A bitter stand-off between Malaysia and North Korea appears at an end after the two countries revoked a travel ban which had effectively kept their respective citizens hostages for more than three weeks. But has North Korea come out on top?
The diplomatic row was sparked by the killing of Kim Jong-nam, the half-brother of North Korean leader Kim Jong-un.
According to Malaysia, Kim died as the result of exposure to a VX chemical weapons agent in a plot widely believed to have been orchestrated by as many seven North Koreans and assisted – whether wittingly or not – by two Asian women currently in custody.
While Malaysia has not officially accused North Korea of responsibility for the killing, their investigation has involved an autopsy of Kim’s body and an attempt to question the suspected North Korean plotters. They also presented a report documenting the use of chemical weapons to the Organization for the Prohibition of Chemical Weapons.
Pyongyang rejected any suggestion that it was behind the killing while publicly asserting that the dead individual was not the half-brother of the North Korean leader, but rather an entirely different individual.
- Malaysia and North Korea – a friendship on ice
- Kim Jong-nam: Main players in mysterious killing
- Who could organise a VX murder?
Confronted by North Korea’s unwillingness to allow its staff to be questioned, Malaysia refused to hand over Kim’s body and the North retaliated by refusing to allow Malaysians to leave the North.
As a result of Thursday’s agreement, several North Korean suspects, reportedly together with Kim’s body, were allowed to travel on Friday to North Korea and, in return, nine Malaysians were also permitted to travel home.
While a welcome outcome for the Malaysian detainees, the government of Malaysian Prime Minister Najib Razak appears to have capitulated to the North’s coercive tactics – not the first time Pyongyang has used detention as a means of exerting diplomatic leverage.
However, the background to the agreement is murky and it is possible that the Malaysian government, which apparently succeeded in questioning the North Korean suspects before they returned home, may have had its own leverage to employ against the North.
How was their relationship before the murder?
Diplomatic relations date from 1973 and the two countries have commercial ties.
They totalled $4m (£3.1m) in 2016 – modest but still significant for a country such as North Korea which has relatively limited foreign trade.
North Korea imports rubber, palm oil and refined oil from Malaysia, and there are hundreds of North Koreans working in the mining and restaurant sectors in Malaysia.
Keen to promote tourism, North Korea had also introduced a visa-free travel arrangement with Malaysia – which was suspended as a result of the latest row.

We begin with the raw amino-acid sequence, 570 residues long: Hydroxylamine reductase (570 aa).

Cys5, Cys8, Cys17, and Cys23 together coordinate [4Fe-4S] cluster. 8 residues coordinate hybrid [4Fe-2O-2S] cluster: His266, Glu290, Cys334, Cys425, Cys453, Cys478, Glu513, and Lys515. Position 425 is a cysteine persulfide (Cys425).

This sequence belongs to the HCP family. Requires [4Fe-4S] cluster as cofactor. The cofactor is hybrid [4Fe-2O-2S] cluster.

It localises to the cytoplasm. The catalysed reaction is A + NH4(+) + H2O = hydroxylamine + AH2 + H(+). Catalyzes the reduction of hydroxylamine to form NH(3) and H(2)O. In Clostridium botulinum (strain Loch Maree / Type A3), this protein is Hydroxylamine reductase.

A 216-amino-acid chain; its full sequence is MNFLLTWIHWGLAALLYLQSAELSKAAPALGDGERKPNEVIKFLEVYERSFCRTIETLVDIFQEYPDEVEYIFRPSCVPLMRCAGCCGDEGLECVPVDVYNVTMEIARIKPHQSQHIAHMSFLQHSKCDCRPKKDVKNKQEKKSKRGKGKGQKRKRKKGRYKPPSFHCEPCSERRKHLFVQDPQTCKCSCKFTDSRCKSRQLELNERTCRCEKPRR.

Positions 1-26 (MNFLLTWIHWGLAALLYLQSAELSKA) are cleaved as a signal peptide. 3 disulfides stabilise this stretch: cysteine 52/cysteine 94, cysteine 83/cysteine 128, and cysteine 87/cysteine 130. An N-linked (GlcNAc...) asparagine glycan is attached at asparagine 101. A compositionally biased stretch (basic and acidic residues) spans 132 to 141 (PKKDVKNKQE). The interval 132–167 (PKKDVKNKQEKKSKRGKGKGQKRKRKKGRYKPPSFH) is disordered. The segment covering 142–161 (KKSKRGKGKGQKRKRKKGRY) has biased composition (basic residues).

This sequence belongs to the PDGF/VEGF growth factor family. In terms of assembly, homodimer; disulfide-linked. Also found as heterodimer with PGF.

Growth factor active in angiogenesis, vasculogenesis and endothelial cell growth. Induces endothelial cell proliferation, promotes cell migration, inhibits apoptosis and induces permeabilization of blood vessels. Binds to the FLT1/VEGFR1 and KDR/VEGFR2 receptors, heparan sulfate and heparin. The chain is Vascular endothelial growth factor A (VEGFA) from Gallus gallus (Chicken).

More importantly, Malaysia has long been a key site for illegal arms component acquisition and weapons trading by North Koreans operating through a number of front companies.
A UN report has highlighted some of these activities and while the Malaysian authorities have yet to provide a formal response, their recent decision to delist two of the firms allegedly involved is an indication that the benefits for the North Koreans of the Malaysian relationship in terms of facilitating their covert commercial activity and evading international sanctions may be at risk.
Whether Malaysia would have used the potential loss of this cover as a negotiating gambit is unclear.
Where do they go from here?
For now, Prime Minister Najib’s recent public remarks expressing his hope that a “case like this” doesn’t happen again, suggests that diplomatic ties, while frayed, will continue but with Pyongyang effectively on probation.
To the wider world, the powerful evidence that North Korea continues to flout international norms, whether through state-sanctioned executions or forced detentions, is a sobering reminder of the challenge of engaging constructively with Pyongyang.
Such bad behaviour, when set alongside the North’s nuclear and missile tests, as well as its increased ability to threaten its neighbours, suggests that conscious, premeditated provocation, rather than impulsiveness, may be part of the intentional strategy of Kim Jong-un.
Instead of labelling him as “not a rational actor”, which is what US ambassador to the UN Nikki Haley did, or a “crazy fat kid”, in the words of Senator John McCain, the world might be better advised to recognise Kim Jong-un’s success in single-mindedly pursuing his own interests.
By not playing by the rules, Pyongyang has been, to date, strikingly successful in getting what it wants.
The challenge for the international community is finding an effectively coordinated means of responding to these provocations, without appearing to give in to diplomatic blackmail.